Air sealing and pressure differencesReaders who live in Southern states will particularly appreciate Bailes’ Georgia perspective. A few samples of Bailes’ writing give a flavor of the range of his blog topics.On thermal bypasses: “In such houses, the problem results from the top of the walls being open to the attic. You can go into the attic and look down into the interior walls and see the drywall. That means that cold attic air gets down into those cavities.”On sealing air leaks: “So, before you go around caulking your windows and weatherstripping your doors, get up in your attic and seal the real leaks!”On aligning air barriers with insulation: “We’ve got 2×8 floor joists, with a depth of 7.25 in. The R-7 fiberglass batts are only about 2 in. thick. (R-7? Really?! Why bother!) You can see in the photo below that these batts don’t come anywhere close to touching the subfloor, and that’s how they’re installed in just about every cavity in this floor.”On the quality of spray foam jobs: “I’ve seen a number of houses with problems even though they’re insulated with spray foam. In order of prevalence, here are the problems I’ve seen, with explanations following the list:Spray foam isn’t thick enough.Spray foam installers missed some of the air leakage sites.Spray foam installers didn’t understand the building envelope and sprayed either too little or too much.Spray foam contracts and pulls away from framing.”On the value of measuring air changes per hour: “Infiltration occurs at the surface, not in the volume. … We need to stop talking about infiltration rates in terms of air changes per hour because there are too many problems with it. … Normalizing to volume also builds in a bias toward larger homes. Since surface area is proportional to the square of the radius and volume is proportional to the cube of the radius, the volume increases faster than the surface area as a house grows in size. So, large houses benefit when dividing by volume instead of surface area. …. It’s time to quit using ACH to talk about infiltration.”On the difficulties of measuring “natural” air changes per hour: “Pressure differences created by mechanical systems can eclipse those created by wind and the stack effect. The disconnected supply duct, the panned return, the 1,200-cfm commercial range hood with no makeup air — all these things can dwarf the effects we’re trying to capture in ACHnat.”On carpet stains: “Do you have light colored carpet in your home that has dark edges where it meets the baseboard? If so, don’t beat yourself up so much for not being a good enough house cleaner. The problem is probably in your building envelope, not your vacuum cleaner. The reason the dirt is accumulating there in the first place, you see, is that a lot of air is moving through the carpet at that point. For air to move from one place to another, two conditions must be met:A pressure difference drives air from the high pressure side to the low pressure side.A pathway allows the air to move.”On the fact that particulates piggybacking on air leaks often stain fiberglass batts: “It was really nice of the insulation manufacturers to make their products in colors that show dirt really well — white, yellow, and pink. If they made grey insulation, finding air leaks would be more difficult.”On dehumidifiers in vented crawl spaces: “No dehumidifier can dehumidify all the air in Atlanta, which is what they’re asking this little one to do because the crawl space is vented to the outside.” by Martin HolladayGBA is launching a new feature: periodic reviews of interesting blogs. To get the ball rolling, I’m recommending the Energy Vanguard blog.The author of the Energy Vanguard blog, Allison Bailes of Decatur, Georgia, is a RESNET-accredited energy consultant and trainer. He performs heat loss calculations, provides HERS rating services, and provides rater training and Energy Star training, among other services.Allison has a PhD in physics, a fact that is reflected in his approach to building science. He’s worked at a variety of jobs; at one point he worked as a contractor offering air sealing, duct sealing, insulation installation, and crawl space encapsulation services. For a few years, Bailes worked at the Southface Energy Institute as the regional manager for the EarthCraft House program. Photos illustrating leaks and problemsLike many home performance contractors, Bailes always keeps a camera handy. He has an excellent collection of photos illustrating a variety of home-performance problems, and he effectively uses those photos to clarify points made in his blogs.A tiny quibble: Bailes’ blog (like portions of the GBA Web site, it must be admitted) is a little confusing to navigate. That said, it’s well worth clicking a few links until you figure out how to find all of Bailes’ blogs.GBA highly recommends Bailes’ blog. So go visit the Energy Vanguard.To read a sample of Bailes’ writing, check out his guest blog here at GBA: Is There a Downside to Lumpy Attic Insulation?.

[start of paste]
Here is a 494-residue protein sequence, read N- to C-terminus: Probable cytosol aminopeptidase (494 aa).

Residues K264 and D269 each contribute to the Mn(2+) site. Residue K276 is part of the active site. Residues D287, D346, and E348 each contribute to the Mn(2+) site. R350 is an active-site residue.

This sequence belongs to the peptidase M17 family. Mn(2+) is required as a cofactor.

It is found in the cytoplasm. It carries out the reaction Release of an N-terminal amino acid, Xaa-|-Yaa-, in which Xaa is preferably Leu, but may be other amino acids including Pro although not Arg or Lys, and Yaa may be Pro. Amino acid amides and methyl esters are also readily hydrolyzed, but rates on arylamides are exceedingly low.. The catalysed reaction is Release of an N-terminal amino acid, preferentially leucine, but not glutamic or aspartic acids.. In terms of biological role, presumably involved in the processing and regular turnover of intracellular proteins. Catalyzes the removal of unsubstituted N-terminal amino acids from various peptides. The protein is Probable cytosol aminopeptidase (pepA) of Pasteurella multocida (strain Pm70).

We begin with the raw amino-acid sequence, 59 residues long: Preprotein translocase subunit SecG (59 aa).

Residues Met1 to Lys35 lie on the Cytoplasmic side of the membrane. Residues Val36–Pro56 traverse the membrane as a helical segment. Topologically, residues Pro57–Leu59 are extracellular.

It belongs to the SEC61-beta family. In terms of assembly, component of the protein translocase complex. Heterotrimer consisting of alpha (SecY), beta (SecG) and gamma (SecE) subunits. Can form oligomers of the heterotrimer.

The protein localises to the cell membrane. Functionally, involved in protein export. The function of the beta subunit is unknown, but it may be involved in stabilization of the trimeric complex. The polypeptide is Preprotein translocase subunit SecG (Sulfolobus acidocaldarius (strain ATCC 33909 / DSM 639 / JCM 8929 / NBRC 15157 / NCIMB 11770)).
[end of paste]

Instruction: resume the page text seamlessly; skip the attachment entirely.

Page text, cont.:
Horizontal tape is problematicThe installation procedure for housewrap, regardless of the manufacturer, is fairly standard across the board. Because the cap fastener prevents the tape from making a complete seal, debris has been carried by the water that penetrated behind the tape. You can see that the water has run horizontally along the seam, taking the path of least resistance.Many of the problems related to the seam seal tape start with the wrap installation, particularly the fastener placement. Oftentimes cap fasteners installed at the tape edge prevent a complete seal. Wrinkles in the wrap can leave voids at the tape contact surface.All of these conditions can allow water to migrate behind the tape, follow the horizontal seam to the nearest vertical seam, and ultimately into the structure. Since most areas of housewrap are over wood-based sheathing, leaks at the seams may go undiscovered for years. The debris from the water intrusion can be seen at the wrinkle in the wrap. Note that the housewrap has been wrapped into the rough opening of the door, so water can migrate horizontally past the door frame and into the interior.While this reverse lap might not result in leakage in laboratory conditions, in the field the installation of the tape is not always done properly. At times the wrap is not clean when the tape is applied. Other times the surface is damp, preventing the tape from adhering properly. Every year we inspect thousands of homes with one brand or another of housewrap installed as the water-resistive barrier (WRB).As energy costs increase and energy code requirements become more stringent, we are seeing housewrap installations where the seams are sealed with tape. Many housewrap manufacturers have proprietary seam seal tapes that they sell for exclusive use with their housewrap system.As implied by the name, the tape is used for sealing the seams of the housewrap. The purpose of sealing the seams is to create a continuous air barrier. Some of the manufacturers imply that the use of their tape will also reduce moisture intrusion. If the seams are going to be taped, the work generally occurs after the entire house is wrapped or after several courses of wrap are installed. Note the dark line of debris at this horizontal seam — debris which continues to the vertical seam.The horizontal seam tape is installed by lapping the tape over both layers of wrap. This means that the seam tape installation creates a reverse lap at the top of the tape, creating an opportunity for water to get behind the tape at the upper edge of any horizontal tape. Installation begins with a course at the base of the wall and that course is overlapped horizontally with the next course. The amount of the horizontal overlap varies by manufacturer. Additionally, vertical seams must also be overlapped. Why not use double-sided tape?We have contacted one of the larger housewrap manufacturers about these problems and asked about the possibility of a double-sided tape for use on horizontal seams. We were informed that they make such a tape, but it is not for sale in the U.S.We will be contacting all of the manufacturers to attempt to encourage them to provide a double-sided tape or other method to eliminate reverse laps.Until such tape is available, when you are sealing the horizontal seams make sure to follow all of the manufacturer’s instructions and recommendations, including making sure the wrap is clean and dry and that you are installing the tape within the effective temperature range of the tape as stated by the product manufacturer.Additionally, make certain that fasteners and other objects are not installed in a location that will prevent or compromise the complete seal of the tape. Always use a roller to bond the tape and never rely on smoothing it out with your hand. Care must be taken and attention to detail is critical when installing the seam tape at transitions to avoid gaps between the tape and the wrap.For any additional information or details always consult your housewrap system manufacturer’s details and specifications. Water entry leads to litigationThere have been litigation cases where the major contributing factor was improper sealing of the housewrap causing major structural damage to the wood sheathing and other building components.Except under rare circumstances where the reverse lap is part of a small repair, our company would never recommend a reverse lap installation. Manufacturer’s window installation details no longer recommend wrapping housewrap into the rough opening and then taping the window head nailing flange to the wrap as an effective means of sealing the window. They now indicate a weatherboard installation. This article is © Quality Built and is reprinted with permission.Jeff Hoch is an architect and field consultant at Quality Built in San Diego, California. Jeff has been involved in the inspection industry and related fields for over 23 years.
Posted: October 7, 2018 KUSI Newsroom Pedestrian hospitalized with gunshot wound after fight with motorist in Del Cerro October 7, 2018 SAN DIEGO (KUSI) – A 57-year-old man suffered a gunshot to his right forearm while fighting a motorist who almost struck him Sunday morning in the Del Cerro community of San Diego, a police sergeant said.The victim told police he was walking southbound across the street in the 5200 block of Adobe Falls Road when he was almost struck about 1 a.m. by a white, four-door sedan, said San Diego police Sgt. Michael Tansey.“He exchanged words with the driver of the vehicle. The vehicle stopped and a Pacific Islander male exited the driver’s seat,” Tansey said. “The two became involved in a fight, and the victim was knocked unconscious.”The 57-year-old man regained consciousness and was taken to the hospital by an unknown citizen.He realized that he had been shot in the forearm while at an area hospital and was transferred to the hospital’s trauma unit, where he was treated for his injuries, he said.The suspect in connection with the shooting was described as a 6-foot, 2-inch tall Pacific Islander weighing 220 pounds with long hair. KUSI Newsroom, Categories: Local San Diego News FacebookTwitter